We do all our work on other branches and merge those into
master only when the code is good enough. This process is a little different from what we’ve been following before.
So we’re going to protect the master branch so we can’t accidentally commit or push into that branch. We’re going to enforce a system of code reviews and approvals to help protect the
master branch from getting ugly.
In the repo’s “Setting”s tab click the “Branches” button in the sub-navigation.
A little bit down the page is a “Branch protection rules” repository. Press the “Add rule” button.
Finally we need to configure how the
master branch will be protected from our messing about.
Select the following options on the screen and save:
masterinto the “Apply rule to” input field
This will prevent you from committing and pushing to the
masterbranch—you’ll have to create a different branch.
- “Require pull request reviews before merging”
This will require everybody to get someone else to approve their code changes before they can be implemented into the
- “Dismiss stale pull request approvals when new commits are pushed”
If someone has approved the code changes, but then the original author creates a new commit, the approval will be voided.
- “Include administrators”
Enforces these rules on everybody, even if they are an admin of the project (which you all are).
Make sure to save the changes.
Make the team members adminsPM
Next up we’re going to give everybody administrator access to this repository. This will allow everybody access to configure and adjust the repository. Our goal is to make everybody equal partners in the project.
Go back to the organization page and select the “Teams” tab, then click on your team’s name.
Go to the “Repositories” tab for your team.
Press the big green “Add repository” button.
Search for the name of your repository and add it to the list.
Double check that your team is set as “Admin” for the repository—which I think is the default.
Now our organization and team is ready to go!
Clone to everybody’s computerAll
Finally, something for all the team members to do, though it’s really small at this point: clone the repo to your computer.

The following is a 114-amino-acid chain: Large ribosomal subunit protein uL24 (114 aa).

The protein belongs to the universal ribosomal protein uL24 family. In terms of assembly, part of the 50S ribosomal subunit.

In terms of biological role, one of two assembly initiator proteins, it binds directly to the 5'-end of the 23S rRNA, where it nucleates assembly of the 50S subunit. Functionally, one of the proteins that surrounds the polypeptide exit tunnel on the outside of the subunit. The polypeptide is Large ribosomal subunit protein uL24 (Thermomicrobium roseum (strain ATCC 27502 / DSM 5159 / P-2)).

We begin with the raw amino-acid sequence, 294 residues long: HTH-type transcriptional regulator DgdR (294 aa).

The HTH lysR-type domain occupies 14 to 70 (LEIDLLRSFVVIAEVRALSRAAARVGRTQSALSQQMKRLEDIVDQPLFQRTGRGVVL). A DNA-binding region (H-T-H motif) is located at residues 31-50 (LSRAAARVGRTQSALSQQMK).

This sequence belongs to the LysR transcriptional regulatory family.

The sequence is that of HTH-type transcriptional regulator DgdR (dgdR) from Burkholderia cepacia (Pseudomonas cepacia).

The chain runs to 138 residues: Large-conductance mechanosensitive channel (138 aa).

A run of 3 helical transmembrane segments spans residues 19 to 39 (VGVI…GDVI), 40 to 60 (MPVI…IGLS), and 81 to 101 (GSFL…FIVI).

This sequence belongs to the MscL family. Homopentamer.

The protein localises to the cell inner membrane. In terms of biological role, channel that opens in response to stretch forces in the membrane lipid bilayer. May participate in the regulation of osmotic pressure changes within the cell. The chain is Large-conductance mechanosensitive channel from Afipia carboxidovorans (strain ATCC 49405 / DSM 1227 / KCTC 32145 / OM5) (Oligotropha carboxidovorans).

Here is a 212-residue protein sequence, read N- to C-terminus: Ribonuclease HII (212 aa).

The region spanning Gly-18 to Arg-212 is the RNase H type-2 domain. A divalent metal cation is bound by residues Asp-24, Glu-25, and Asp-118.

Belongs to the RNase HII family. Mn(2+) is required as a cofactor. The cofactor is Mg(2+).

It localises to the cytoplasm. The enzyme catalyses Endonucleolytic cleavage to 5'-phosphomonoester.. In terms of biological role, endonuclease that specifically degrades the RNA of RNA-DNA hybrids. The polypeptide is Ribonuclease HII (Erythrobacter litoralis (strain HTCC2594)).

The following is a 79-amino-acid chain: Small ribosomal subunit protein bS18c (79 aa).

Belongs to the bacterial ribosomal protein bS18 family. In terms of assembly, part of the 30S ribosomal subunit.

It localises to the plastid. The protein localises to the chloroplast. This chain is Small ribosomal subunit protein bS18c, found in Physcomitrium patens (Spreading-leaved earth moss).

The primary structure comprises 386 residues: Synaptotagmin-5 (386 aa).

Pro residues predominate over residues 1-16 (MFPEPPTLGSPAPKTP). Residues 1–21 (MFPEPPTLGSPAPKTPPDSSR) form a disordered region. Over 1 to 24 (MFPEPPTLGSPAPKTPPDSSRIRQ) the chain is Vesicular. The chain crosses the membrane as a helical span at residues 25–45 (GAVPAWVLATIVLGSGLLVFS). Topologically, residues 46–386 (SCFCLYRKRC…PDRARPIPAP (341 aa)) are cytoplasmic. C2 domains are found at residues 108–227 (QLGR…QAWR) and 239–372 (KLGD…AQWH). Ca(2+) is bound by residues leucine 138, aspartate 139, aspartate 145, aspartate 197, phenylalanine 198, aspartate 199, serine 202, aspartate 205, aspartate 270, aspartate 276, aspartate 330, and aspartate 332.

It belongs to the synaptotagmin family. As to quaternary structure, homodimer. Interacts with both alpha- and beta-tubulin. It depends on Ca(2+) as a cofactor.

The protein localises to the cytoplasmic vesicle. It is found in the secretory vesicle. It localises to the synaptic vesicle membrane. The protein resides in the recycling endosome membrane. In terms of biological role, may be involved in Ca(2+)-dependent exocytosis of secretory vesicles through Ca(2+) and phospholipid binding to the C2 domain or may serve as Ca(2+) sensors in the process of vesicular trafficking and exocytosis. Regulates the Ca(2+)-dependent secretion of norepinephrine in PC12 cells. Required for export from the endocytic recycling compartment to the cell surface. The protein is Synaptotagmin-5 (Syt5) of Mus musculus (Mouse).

Everybody should go to the
web-app repository and clone it to their computer using the standard procedure.
Create a temporary branchDev
This step is for the dev lead to complete. We’re going to create the readme with some basic information for now that can be filled in with more detail later.
After cloning the repository we’re going to make a new branch in the GitHub Desktop app.
Remember that we cannot commit and push to the
Click the branches button and press the “New” button.
Name the new branch something like
setup-readme then press “Create branch”. This is the process you’ll go through every time you code a new feature—we’ll discuss this in more detail later.
Add a descriptive readmeDev
Open up the folder in your code editor and edit the
README.md file, adding a few details. Something like this will work:
# Web app prototype This repository is a prototype for a web app created in Graphic Design’s Web Dev 6 course. ## Team members - Thomas J Bradley <https://github.com/thomasjbradley> - Dino Demos <https://github.com/dinodemos>
Save and commit that. Make sure you’re not committing to the
Don’t forget to follow the Git commit best practices.
Add a GitIgnore fileDev
Create a new file in the repository named
.gitignore and add this information to it. Copying is enabled for efficiency.